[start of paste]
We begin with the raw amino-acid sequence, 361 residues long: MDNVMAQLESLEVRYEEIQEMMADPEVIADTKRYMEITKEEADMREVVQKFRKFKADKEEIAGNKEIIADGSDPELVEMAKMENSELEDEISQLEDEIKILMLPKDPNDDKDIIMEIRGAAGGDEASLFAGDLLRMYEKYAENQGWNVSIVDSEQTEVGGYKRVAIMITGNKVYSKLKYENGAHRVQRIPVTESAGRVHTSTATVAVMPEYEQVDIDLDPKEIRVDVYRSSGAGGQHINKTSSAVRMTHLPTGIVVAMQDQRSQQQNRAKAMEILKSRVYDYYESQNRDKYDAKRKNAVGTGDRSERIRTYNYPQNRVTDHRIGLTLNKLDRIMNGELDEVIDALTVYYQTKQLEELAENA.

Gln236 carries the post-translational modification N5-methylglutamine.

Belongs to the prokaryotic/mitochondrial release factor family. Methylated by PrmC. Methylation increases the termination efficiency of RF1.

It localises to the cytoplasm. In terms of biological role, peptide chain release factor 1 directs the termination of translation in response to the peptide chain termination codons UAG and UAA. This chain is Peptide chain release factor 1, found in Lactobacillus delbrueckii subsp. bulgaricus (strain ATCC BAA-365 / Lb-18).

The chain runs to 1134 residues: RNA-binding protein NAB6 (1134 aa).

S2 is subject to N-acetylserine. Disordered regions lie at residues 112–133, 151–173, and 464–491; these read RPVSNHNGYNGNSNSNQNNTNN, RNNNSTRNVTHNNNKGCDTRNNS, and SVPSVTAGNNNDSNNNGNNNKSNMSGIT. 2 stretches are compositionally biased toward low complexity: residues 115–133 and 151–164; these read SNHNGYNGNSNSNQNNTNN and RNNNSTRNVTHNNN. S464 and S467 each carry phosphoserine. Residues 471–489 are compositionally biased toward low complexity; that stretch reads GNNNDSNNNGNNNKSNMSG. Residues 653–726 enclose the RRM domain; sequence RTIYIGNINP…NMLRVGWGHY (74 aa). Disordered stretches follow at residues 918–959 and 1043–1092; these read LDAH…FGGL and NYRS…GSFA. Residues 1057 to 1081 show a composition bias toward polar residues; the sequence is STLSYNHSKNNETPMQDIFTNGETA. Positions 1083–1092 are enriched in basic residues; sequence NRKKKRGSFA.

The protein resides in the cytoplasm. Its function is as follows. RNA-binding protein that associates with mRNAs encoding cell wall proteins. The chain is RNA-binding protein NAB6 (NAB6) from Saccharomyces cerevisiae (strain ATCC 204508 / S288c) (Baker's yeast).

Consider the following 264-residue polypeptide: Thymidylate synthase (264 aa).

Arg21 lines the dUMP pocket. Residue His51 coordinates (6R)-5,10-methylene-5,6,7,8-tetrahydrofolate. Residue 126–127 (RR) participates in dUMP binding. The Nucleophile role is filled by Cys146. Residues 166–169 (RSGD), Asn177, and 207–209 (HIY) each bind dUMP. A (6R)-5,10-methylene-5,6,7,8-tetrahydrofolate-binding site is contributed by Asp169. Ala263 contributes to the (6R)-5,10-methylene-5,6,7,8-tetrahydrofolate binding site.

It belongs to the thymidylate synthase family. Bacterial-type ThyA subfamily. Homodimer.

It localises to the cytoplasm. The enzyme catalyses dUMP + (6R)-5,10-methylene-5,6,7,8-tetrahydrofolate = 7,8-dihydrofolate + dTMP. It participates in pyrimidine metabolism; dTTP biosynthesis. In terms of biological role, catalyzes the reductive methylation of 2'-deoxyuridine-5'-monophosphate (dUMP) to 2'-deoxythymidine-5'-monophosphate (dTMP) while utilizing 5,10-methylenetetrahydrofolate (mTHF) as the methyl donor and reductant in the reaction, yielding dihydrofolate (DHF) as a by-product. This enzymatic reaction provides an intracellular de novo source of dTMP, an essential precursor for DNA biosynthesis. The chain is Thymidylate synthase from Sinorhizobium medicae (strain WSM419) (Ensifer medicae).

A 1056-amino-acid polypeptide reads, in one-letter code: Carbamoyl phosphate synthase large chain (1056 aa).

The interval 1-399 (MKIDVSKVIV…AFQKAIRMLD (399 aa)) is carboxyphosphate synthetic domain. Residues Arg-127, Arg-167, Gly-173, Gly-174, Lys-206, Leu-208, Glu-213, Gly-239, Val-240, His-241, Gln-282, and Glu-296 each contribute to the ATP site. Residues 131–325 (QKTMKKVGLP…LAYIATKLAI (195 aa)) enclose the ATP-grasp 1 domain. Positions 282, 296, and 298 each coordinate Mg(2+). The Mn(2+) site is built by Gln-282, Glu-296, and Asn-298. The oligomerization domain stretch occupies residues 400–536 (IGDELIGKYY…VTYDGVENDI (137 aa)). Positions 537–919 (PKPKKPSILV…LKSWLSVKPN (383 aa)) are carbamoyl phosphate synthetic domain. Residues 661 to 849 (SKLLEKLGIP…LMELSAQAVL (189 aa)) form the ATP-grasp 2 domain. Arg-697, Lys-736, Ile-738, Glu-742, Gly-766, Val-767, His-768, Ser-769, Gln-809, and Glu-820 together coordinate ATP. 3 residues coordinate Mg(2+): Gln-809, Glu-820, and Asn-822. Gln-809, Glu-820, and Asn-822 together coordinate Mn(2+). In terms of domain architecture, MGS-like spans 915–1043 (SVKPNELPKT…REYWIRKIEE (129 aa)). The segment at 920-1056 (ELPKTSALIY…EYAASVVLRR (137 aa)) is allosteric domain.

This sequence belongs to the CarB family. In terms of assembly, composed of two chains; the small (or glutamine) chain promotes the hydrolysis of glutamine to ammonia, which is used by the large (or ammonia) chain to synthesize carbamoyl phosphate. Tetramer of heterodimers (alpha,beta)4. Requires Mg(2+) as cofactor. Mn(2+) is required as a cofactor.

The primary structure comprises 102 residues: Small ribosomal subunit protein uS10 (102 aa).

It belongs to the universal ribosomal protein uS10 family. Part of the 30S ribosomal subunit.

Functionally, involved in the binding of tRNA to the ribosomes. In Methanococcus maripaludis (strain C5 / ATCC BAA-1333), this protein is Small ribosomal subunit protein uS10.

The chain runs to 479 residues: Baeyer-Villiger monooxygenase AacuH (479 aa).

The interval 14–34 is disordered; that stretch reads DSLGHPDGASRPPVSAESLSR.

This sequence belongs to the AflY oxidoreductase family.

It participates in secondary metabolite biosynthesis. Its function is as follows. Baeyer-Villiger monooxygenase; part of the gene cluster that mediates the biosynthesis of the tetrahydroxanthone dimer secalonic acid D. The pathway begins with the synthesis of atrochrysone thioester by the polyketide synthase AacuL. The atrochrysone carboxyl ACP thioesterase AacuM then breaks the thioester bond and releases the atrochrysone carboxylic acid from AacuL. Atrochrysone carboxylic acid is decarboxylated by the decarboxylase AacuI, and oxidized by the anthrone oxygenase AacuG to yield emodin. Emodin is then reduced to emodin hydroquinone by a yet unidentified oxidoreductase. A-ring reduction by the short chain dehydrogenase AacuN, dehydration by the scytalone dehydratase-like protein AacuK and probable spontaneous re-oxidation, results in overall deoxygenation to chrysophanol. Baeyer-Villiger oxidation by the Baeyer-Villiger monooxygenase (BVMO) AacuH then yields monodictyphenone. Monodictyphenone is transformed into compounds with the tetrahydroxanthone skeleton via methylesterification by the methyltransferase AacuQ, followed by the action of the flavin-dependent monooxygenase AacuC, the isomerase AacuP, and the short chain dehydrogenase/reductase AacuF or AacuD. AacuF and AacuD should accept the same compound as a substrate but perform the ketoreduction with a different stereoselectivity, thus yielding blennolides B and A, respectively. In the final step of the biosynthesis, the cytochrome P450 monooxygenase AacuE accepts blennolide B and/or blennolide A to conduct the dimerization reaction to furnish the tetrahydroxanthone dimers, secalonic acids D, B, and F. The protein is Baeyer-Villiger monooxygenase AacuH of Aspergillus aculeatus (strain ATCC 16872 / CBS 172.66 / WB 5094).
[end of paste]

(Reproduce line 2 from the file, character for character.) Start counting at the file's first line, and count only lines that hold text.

Gln236 carries the post-translational modification N5-methylglutamine.